18:00-01:00 082-246-5809 map p.26 [C-4] 14
Mugen∞5610(gorudo) Hiroshima’s biggest dance club space.
Molly Malone’s Hiroshima’s authentic Irish pub. Great beer, great food, great service. The place to watch Premier League soccer.
082-240-7788 map p.26 [C-3] 16
Mon-Thur 17:00-01:00 (L.O.), Fri 17:00-02:00 (L.O.), Sat 11:30-02:30 (L.O.) 082-244-2554 map p.26 [C-3] 15
New King Trendy and Pink, 2F bar run by the guys behind local hip men’s underwear boutique.
21:00-05:00 082-247-4487 map p.26 [C-4] 17
Southern Cross Fun, spacious, smoke-free Kiwi-Aussie themed bar serving up beers and wines from New Zealand and Australia, meat pies, sausage rolls, steak sandwiches, beef/lamb burgers and other pub favorites. Check online for details of their live music events, theme parties, DJ nights, quizzes, big screen sports and special drink deals.
www.facebook.com/southerncrosshiroshima 18:00-01:00 082-236-3396 map p.26 [B-3] 18
The Shack Bar and Grill Spacious American-style bar amd grill on the Hondori covered shopping street near PARCO Department Store. Great for groups. Import bottled beers, week night drink deals, big menu and free pool table. Sun-Thurs 17:00-01:00, Fri & Sat 17:00-03:00 082-504-4170 map p.26 [B-3] 19
Tropical Bar Revolución Nobu’s popular 8F hangout, friendly and relaxed complete with balcony.
18:00-03:00~04:00 Closed Sun, hols map p.26 [C-3] 20
Competitive prices, regular offers, and English speaking staff make IACE a popular choice for travellers.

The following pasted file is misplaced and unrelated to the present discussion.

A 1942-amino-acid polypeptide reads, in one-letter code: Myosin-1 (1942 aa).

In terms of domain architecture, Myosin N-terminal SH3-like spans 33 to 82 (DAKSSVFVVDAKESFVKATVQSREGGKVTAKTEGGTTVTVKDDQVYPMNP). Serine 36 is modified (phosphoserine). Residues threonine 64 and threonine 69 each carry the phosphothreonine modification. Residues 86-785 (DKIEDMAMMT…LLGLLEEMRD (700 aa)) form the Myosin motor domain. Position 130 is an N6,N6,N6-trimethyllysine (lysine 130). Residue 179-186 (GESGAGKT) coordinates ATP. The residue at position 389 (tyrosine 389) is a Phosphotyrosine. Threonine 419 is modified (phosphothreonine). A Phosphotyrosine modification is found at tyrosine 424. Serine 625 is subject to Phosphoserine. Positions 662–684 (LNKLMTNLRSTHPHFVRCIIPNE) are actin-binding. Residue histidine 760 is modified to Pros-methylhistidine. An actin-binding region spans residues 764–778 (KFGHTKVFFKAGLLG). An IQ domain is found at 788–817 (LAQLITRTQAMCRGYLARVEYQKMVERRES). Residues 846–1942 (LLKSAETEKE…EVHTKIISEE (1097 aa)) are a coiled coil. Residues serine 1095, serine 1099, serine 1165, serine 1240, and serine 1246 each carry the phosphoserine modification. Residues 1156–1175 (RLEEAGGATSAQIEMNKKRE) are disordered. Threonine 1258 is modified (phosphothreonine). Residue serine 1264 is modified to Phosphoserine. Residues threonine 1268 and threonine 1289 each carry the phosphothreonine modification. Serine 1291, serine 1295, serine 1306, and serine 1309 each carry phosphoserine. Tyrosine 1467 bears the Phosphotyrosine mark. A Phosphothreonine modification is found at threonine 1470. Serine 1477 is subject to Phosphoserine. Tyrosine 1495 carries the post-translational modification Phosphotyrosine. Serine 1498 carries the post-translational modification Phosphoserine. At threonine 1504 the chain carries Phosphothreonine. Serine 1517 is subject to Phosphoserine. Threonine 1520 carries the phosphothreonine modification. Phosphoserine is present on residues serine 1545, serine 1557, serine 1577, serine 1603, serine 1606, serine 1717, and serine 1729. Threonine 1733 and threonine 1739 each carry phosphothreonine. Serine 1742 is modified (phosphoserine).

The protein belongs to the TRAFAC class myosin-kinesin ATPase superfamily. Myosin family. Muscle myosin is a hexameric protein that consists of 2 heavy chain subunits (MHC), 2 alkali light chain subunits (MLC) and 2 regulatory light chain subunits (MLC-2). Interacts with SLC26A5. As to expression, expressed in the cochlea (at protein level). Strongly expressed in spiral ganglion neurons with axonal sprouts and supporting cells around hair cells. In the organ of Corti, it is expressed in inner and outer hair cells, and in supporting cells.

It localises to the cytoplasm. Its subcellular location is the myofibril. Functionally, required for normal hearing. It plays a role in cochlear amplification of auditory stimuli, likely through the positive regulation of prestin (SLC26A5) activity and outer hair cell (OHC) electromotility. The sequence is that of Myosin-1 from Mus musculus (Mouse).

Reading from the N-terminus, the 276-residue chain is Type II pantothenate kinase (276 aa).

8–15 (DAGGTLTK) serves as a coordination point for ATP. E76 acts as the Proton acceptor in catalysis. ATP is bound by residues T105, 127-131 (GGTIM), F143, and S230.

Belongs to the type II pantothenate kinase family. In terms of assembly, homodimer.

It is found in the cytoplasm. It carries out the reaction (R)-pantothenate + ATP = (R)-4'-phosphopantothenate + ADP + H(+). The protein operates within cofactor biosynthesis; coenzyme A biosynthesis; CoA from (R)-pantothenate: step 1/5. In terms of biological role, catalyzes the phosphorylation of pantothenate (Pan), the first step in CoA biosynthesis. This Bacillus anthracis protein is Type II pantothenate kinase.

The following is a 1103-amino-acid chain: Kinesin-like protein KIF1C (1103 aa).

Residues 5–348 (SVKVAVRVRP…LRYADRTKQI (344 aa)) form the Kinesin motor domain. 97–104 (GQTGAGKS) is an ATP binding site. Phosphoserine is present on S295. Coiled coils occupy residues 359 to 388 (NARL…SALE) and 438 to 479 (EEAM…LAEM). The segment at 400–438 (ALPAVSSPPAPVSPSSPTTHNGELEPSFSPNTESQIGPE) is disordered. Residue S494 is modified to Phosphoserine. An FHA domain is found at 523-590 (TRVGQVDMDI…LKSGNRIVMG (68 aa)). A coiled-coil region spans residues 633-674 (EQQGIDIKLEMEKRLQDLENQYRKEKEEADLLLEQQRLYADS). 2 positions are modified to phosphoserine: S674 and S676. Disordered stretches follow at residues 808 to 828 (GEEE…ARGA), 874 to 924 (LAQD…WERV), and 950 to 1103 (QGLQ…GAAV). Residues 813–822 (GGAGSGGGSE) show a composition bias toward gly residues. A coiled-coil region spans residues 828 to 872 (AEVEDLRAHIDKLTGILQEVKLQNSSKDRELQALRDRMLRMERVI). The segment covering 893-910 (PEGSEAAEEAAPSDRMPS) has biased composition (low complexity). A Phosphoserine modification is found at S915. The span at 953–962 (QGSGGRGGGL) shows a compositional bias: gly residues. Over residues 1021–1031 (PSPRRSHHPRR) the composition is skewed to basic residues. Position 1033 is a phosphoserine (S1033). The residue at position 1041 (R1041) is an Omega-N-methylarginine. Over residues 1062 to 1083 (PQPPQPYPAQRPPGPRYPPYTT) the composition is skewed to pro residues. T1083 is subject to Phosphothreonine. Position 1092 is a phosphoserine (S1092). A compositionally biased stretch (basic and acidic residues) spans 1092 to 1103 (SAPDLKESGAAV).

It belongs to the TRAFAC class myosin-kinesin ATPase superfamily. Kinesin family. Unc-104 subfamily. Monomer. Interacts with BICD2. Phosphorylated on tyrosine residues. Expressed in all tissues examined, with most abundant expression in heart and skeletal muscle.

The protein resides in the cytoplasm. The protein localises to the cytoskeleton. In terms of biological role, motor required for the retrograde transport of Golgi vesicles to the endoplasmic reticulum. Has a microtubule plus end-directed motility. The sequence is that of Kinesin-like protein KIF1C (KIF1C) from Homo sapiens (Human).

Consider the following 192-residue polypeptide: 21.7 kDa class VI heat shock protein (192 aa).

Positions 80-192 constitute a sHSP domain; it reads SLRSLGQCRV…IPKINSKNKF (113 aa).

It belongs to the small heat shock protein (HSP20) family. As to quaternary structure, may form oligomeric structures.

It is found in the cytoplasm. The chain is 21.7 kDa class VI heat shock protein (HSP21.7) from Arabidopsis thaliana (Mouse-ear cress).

Original designs and made to order jewelry and leather creations to fit your style.
082-240-2051 map p.26 [B-3] 1
12:00-20:00 082-243-6500 map p.26 [B-3] 2
Outsider Book Nook/ Global Lounge Used English books to buy or exchange. Internet, cafe & meeting place. Lunches daily, bar from 19:00 Fri & Sat.
Travel With A.G. Tanaka will get you a great deal for your international and domestic travel needs.
Mon-Thurs 11:30-21:00 Fri & Sat 11:30-23:00, Closed Sun, hols 082-244-8145 map p.26 [B-3] 3
10:00-20:00 (Sat, Sun, hols until 19:00) Closed Wednesdays 082-544-7718 map p.26 [C-3] 4
Cleo Hair International
Produced in limited quantities yet reasonably priced, a bottle of Hiroshima's top quality local Japanese sake makes for a great souvenir. www.piconet.co.jp/yamatoya/
Pamper yourself in this state of the art beauty salon on the 9th floor of the PACELA shopping center.
09:00-22:00 Closed Sundays 082-241-5660 map p.26 [C-3] 5
10:00-20:00 082-511-2470 map p.26 [B-2] 1
Laff Hair Design
Ippei’s skills and service have made him a huge hit among Hiroshima’s international community.
One-to-one VIP treatment at Kazue’s boutique salon. Reservations only.
082-504-7636 (English line) map p.26 [A-3] 4
082-541-0300 map p.26 [B-4] 5
Great location. Single ¥6000 Double/Twin ¥10,000 (tourist discount)
“Hybrid inn” with knowledgeable staff near the station.
082-240-1177 map p.26 [B-4] 1
082-263-2980 map p.27 [E-3] 2
Stylish riverside hotel, rates include breakfast Singles ¥6825, Doubles ¥11,555≤
Cozy, home-like atmosphere. Japanese and Western rooms. Coin laundry. S ¥5,940≤ / Twin ¥9,720 / Tr ¥14,580 Quad ¥17,280 / Breakfast ¥756
082-223-1000 map p.27 [D-2]
www.ikawaryokan.net email@example.com 082-231-5058 map C p.28 4
Hiroshima’s first backpacker guesthouse. Beds from ¥2300.